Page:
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tv   Inside Story  Al Jazeera  October 12, 2013 5:00pm-5:31pm EDT

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>> this is al jazeera america live from new york city, i'm thomas drayton with a look at today's top stories. in washington there is no end in sight to the budget struggle. senate rejected the bill to temporarily fund the government. some of america's iconic national monuments are opening again despite the government shut down. the statue of liberty and the grand canyon and mt. rushmore.
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more talks about the future of u.s. troops in afghanistan today. secretary of state john kerry and afghan president hamid karzai are trying to hammer out an agreement about american troops staying in afghanistan, after the pullout next year. millions are at risk in india as the monster storm known as phailin has struck. the eye of the storm has now made landfall. evacuating hundreds of thousands of people from the area. phailin is size of france four times the size of hurricane katrina.
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>> obama: we're bothed pleased there is an possibility of finally getting chemical weapon stock piles out of syria. but i think we both share deep concern that we have to be able to verify and enforce what has now been agreed to as the united nations. chemical weapons inside of syria obviously threaten syrian civilians but over long term pose a threat to israel. we want to make sure that we get those indiscriminate horrible weapons out of there. >> that was president obama while hosting israel's prime
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minister benjamin netanyahu moon monday in the oval office. here to speak with us, ambassador documented the use of chemical weapons in iraq in 1988 for the senate foreign relations committee. ambassador, if i can start with you, what does it mean for the region if syria is successfully disarmed? >> well, it clearly is a passtive development to --positive development to eliminate these weapons. in terms of regional security, i don't think it makes a great deal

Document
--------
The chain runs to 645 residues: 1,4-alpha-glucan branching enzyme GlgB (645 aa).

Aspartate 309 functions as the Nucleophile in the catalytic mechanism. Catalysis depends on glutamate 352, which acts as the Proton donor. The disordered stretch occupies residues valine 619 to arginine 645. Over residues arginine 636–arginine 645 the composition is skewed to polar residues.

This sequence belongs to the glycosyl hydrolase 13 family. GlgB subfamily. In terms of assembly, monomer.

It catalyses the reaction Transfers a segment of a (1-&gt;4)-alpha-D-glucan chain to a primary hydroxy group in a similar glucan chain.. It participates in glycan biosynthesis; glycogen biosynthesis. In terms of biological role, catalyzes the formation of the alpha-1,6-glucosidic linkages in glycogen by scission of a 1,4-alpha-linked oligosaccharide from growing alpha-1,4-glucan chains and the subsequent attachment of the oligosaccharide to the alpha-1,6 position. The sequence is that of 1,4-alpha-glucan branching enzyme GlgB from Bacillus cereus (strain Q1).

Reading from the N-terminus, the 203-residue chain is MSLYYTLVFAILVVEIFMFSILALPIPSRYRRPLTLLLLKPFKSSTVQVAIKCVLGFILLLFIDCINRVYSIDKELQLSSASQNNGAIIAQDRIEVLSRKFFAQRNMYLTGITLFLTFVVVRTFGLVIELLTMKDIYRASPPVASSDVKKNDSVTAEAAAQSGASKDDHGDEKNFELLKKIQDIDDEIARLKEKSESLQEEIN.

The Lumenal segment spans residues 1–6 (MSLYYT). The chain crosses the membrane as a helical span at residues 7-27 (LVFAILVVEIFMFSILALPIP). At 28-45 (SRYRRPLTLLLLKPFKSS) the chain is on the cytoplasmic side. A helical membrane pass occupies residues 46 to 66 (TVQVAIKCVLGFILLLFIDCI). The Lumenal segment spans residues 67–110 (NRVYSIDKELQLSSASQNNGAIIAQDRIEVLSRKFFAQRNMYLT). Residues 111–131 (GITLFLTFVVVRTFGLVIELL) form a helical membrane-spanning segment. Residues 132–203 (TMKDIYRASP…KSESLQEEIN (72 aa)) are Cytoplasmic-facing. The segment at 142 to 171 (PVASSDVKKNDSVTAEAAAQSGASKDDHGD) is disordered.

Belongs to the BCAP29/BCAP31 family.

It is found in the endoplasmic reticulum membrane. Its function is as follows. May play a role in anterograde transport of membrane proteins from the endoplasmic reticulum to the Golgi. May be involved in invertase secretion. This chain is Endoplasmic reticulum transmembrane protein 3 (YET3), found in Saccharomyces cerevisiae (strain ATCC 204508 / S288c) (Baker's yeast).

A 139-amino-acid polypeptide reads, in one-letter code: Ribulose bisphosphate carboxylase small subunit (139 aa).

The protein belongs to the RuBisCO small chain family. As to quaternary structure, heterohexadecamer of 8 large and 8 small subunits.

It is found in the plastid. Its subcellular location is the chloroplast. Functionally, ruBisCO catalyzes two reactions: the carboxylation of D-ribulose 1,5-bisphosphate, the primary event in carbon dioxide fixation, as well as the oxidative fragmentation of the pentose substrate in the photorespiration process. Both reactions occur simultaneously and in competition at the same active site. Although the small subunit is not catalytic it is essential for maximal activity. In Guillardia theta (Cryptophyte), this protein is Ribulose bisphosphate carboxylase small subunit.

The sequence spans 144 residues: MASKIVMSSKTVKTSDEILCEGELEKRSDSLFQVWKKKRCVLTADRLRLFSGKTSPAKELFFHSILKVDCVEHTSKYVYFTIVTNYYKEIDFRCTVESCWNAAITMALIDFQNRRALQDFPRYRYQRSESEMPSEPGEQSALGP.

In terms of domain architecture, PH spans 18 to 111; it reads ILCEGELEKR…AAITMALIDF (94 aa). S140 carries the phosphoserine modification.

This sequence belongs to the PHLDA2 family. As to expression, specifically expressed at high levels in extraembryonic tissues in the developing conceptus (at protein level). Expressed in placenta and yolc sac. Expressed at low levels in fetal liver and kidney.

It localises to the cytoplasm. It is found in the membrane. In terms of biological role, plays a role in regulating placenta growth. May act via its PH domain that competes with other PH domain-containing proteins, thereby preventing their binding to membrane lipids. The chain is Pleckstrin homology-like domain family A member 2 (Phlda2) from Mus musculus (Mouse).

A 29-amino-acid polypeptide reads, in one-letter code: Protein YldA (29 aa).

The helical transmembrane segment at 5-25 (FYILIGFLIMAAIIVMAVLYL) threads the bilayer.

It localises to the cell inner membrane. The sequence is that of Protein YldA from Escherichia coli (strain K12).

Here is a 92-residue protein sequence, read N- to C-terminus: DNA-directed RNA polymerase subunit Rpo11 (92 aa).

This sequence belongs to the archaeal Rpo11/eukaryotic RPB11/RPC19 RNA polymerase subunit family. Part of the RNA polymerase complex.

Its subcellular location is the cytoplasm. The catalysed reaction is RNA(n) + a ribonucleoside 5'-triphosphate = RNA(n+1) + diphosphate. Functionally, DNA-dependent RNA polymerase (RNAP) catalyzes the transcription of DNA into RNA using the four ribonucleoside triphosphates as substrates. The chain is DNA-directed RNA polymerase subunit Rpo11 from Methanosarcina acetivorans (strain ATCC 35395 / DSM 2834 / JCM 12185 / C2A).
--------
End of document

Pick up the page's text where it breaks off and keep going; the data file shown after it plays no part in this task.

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of difference. these weapons were not --the real beneficiaries of syrian disarmament are the global ban on chemical weapons because now there are very few countries have them with syria signing up, and the syrian people because once these weapons are gone they won't be a threat to the syrian people. that's really the main use of these weapons, is against insurgents. >> in terms of--as the ambassador said, there has been this strategic where these weapons have been seen as a bid by syria to hold at bay israel's weapons program. does israel in any way do you think feel more secure because these weapons are gone? >> i think marginally yes. there has always been a concern on the israeli part that these
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source of weapons may be transferred within the region to hostile parties such as hezbollah or hamas. that's the only way they would be seen as . but now that they are out of the way, it's a positive balance. >> now to the possibility of openings with iran, these two things seem to be moving together. is there a relationship between syria's decision to own up to its chemical weapons, arsenal, and to disarm and to the seeming opening with iran? >> i'm not sure there is a direct relationship, although it's important to note that iran is one of the victims of saddam hussein's chemical weapons and the iranians do not view these weapons favorbly. but what can be said with certainty is that had the united